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When I write a code in java in Eclipse and run it for second time, the first process is still running. When I, for example, write an infinite loop with some prints, run it once and then again, it is printing from both running, from the first and second. Plus, Eclipse is getting slow. Is there a way to auto-terminate the first process when re-run?

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up vote 3 down vote accepted

You can right click on the entry in the Debug-View and choose "Terminate and Relaunch", that is the closest I got to what you would like to have as it will first stop the currently running instance and then start a new one with the same settings.

Other from that you would probably implement something on your own, i.e. a socket where the instance listens and where the new one sends a shutdown command before it fully starts up.

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Terminate and Relaunch is good, I set a shortcut and it is fine! Thank you. – grxx Dec 22 '11 at 22:43

Seems like your program doesn't exit. You can quit the process with the little red square in the upper right corner of the console view.

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Thanks. Some ways to make it automatic? I am writing a game loop without exit so far. I think it would be more comfortable when it happens with re-run and I don't have to always click on that button. – grxx Dec 22 '11 at 21:46
Hmm nothing that I know of... – hage Dec 22 '11 at 22:01

Short answer:

Go to Window -> Show View -> Debug, choose your program and terminate it.

Long explanation:

By the description of your problem, you are probably using a framework that uses threads (Are you using Swing in your game?). You can also see the running threads in the debug view.

The JVM will not end the process until all user threads are finished.

If you are using Swing you can use JFrame setDefaultCloseOperation to change the default behavior of the Window close.

Or you can terminate the JVM process by using System.exit(0).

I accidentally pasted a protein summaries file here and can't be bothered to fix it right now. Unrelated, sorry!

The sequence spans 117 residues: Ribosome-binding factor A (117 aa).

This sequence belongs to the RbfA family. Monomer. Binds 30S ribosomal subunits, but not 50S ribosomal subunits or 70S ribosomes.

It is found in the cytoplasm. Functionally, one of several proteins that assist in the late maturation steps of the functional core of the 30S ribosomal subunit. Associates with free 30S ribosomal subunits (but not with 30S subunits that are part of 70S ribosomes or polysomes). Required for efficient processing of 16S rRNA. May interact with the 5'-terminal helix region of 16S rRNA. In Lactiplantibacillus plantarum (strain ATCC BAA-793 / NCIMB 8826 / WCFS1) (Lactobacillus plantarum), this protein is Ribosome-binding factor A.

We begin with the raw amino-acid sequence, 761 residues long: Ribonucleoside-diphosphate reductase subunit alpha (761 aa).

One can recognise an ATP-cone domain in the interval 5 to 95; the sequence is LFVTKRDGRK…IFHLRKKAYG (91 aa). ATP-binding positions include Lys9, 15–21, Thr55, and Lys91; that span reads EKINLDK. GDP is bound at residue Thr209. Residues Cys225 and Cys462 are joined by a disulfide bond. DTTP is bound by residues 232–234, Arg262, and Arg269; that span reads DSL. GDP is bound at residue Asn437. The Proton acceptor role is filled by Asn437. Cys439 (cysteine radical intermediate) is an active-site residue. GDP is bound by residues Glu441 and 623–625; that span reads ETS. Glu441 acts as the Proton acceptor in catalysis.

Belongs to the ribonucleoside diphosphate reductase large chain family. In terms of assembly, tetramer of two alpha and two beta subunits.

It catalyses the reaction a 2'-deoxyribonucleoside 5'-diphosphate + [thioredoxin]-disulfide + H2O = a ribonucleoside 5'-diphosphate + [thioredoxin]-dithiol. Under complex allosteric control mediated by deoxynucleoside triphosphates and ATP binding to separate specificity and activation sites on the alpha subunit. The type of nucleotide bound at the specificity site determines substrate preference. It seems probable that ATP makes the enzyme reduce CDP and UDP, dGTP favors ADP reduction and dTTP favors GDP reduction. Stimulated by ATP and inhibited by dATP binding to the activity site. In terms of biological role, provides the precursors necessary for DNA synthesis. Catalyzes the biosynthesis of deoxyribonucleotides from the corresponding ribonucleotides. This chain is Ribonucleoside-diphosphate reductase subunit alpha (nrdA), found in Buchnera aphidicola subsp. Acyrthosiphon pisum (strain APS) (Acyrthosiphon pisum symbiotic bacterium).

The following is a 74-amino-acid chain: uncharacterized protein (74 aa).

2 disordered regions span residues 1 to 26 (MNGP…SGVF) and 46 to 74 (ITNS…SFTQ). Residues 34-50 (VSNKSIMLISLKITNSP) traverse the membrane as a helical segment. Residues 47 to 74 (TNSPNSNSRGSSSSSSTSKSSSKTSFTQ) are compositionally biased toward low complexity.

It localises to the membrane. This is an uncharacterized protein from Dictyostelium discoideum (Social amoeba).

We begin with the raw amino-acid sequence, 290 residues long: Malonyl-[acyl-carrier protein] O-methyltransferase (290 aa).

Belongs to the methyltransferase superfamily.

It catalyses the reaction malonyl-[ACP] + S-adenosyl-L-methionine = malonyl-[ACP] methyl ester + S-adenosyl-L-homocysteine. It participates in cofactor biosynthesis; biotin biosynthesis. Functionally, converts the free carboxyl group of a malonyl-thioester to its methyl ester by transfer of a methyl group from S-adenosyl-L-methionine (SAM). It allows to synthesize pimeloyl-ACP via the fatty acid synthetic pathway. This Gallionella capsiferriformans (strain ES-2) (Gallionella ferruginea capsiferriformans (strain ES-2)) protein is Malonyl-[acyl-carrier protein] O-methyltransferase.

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The consensus seems to be that this is impossible. Coming from a scripting background, I'm used to doing a lot of manual tests and I like compiling the program with nearly every change.

The following class (Bomber) make System.exit(0) after 10 minutes. Just toss a Bomb object in Main, Bomber daBomb = new Bomber(); and trigger daBomb.reset(); to reset the timer. Once processes collect like flies on a windowsill, you click the double X (the "remove all terminated launches" button) in the console tab bar to close the consoles of all dead processes.

public class Bomber {

Bomb bomb = new Bomb();

public Bomber() throws InterruptedException {
    Thread thread = new Thread(bomb);

public void reset() {

//kill because someone cut the redwire!
public void redWire() { 
    bomb.timer = 1000;

//Defuses bomb
public void greenWire() {

public class Bomb implements Runnable {

    public int timer;
    public boolean greenWire;

    public Bomb() {

    public void run() {
        try {
            while (timer > 1) {
                timer = timer - 1000;
            if (greenWire) {
                System.exit(0); // kill, because no-one cut the green wire.

        } catch (InterruptedException iex) {

    public void reset() {
        timer = 3000000; // five minutes
        // timer = 5000; // Five seconds


How elaborately you want to incorporate the Bomber functionality is up to you. I created a function for Main. Note that the following may not work perfectly, as I just ripped out a bunch of non-core code and didn't test to make sure it still worked.

    public static void startUp() throws InterruptedException {
    Bomber daBomb = new Bomber();
    String input = "";

    Interpreter console = new Interpreter();
    while (!input.equalsIgnoreCase("quit")) {

        input =;
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A scripting background and often re-run is also my case. Interesting solution. I'll try. Thanks – grxx Mar 18 '12 at 15:38
Yeah, JUnit is amazing. – Indolering Mar 19 '12 at 3:53

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